Caps See an Upside In 3 New Forwards

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By Tarik El-Bashir
Washington Post Staff Writer
Wednesday, September 14, 2005

Most NHL players who sought a new home this summer didn't consider Washington an attractive destination, given that the Capitals are in the midst of a lengthy rebuilding process.

Then there were checking-line forwards Ben Clymer, Chris Clark and Matt Bradley; for them, Washington is the perfect place at the perfect time.

All three players hope an increase in ice time and responsibility can jump-start their careers. The Capitals hope they tap into the upside scouts insist they possess.

"It's a good opportunity from a personal standpoint, absolutely," said Clymer, a 27-year-old winger who signed as a free agent in August. "The [Capitals are] trying to mold things and keep a core group together. I don't know if they are trying to do what Tampa Bay did, but I can certainly relate in a lot of ways. I'm really excited to be a part of the Capitals because I know what's possible. I've been there; I've seen the process work. The Capitals have a direction and a clear goal in mind."

Clymer's NHL career began five years ago in Tampa Bay, where he broke in with a Lightning team that was rebuilding, much the way Washington is today. Clymer played in 66 games during the Lightning's run to the Stanley Cup in 2003-04, is a swift skater and dogged defender, and could be a top-six forward in Washington as well as a penalty killer.

"If I had stayed in Tampa, I was going to play the same third- and fourth-line role," he added. "I wanted to push myself and see if I could do more and progress as a hockey player."

Clark, a 29-year-old who became the odd forward out in Calgary after the Flames added Tony Amonte and Darren McCarty, also figures to play on one of the Capitals' top two lines. Acquired for a conditional draft pick, Clark scored 10 goals in each of the past three seasons.

"Hopefully [the trade] will give me the opportunity to do some things I haven't been able to do the past few years," Clark said. "Clymer, myself and guys who have played in the playoffs and know what it's about and know how to win, we'll be able to show some [of the young] guys the way."

Bradley is a 27-year-old right wing who played in all 82 games for Pittsburgh in 2003-04 and received an average of 12 minutes 47 seconds of ice time per contest. That number is certain to increase, allowing the gritty defensive specialist to make a greater impact at both ends.

"I looked at coming here as a great opportunity to show what I can do and get some ice time," Bradley said. "But it's also going to be a challenge because we are going to be expected to do a whole lot more than we did for our previous team."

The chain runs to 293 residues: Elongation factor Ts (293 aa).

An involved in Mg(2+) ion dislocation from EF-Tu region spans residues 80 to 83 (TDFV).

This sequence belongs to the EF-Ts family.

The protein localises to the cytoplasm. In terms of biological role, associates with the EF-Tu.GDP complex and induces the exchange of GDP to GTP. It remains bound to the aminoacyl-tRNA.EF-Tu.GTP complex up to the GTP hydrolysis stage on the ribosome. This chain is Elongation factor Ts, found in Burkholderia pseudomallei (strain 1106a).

Whether the three are able to handle bigger roles won't be known until the season begins. But General Manager George McPhee was willing to gamble.

"It's generally the best time to get someone, when they've put in a few years with one organization and they are trying to break through," McPhee said. "Hopefully, we've got them at the right time. Needless to say, there are tremendous opportunities this year for veteran players to get more ice time than they ever had."

Clark said he hasn't been razzed by Clymer about the Lightning's seven-game victory over the Flames in the Cup finals in June 2004. But Clark suspects it's coming.

"We haven't got into it," Clark said with a chuckle, "yet."

Capitals Notes: Defenseman Ivan Majesky, the free agent the Capitals signed to a one-year contract last month, failed his physical exam because of a preexisting knee injury. He is scheduled to earn $800,000, but the Capitals are not obligated to pay him until he is able to play, which could be several weeks if not longer. He suffered the injury while playing for Slovakia in the World Championships in May. . . . Former Capital Peter Bondra has agreed to a one-year contract with Atlanta that will pay him a base salary of $505,000, with incentives worth as much as $2.9 million. Many of the bonuses are contingent on the Thrashers making the playoffs. The Capitals had offered the 37-year-old right wing $1.5 million in base salary and $500,000 in bonuses. . . . Forward Dainius Zubrus is recovering from arthroscopic knee surgery and should be on the ice next week. Defenseman Jakub Cutta is day-to-day because of an infection in his elbow. Right wing Brian Willsie missed his second day of camp while tending to a family issue. He is expected to arrive today.


© 2005 The Washington Post Company

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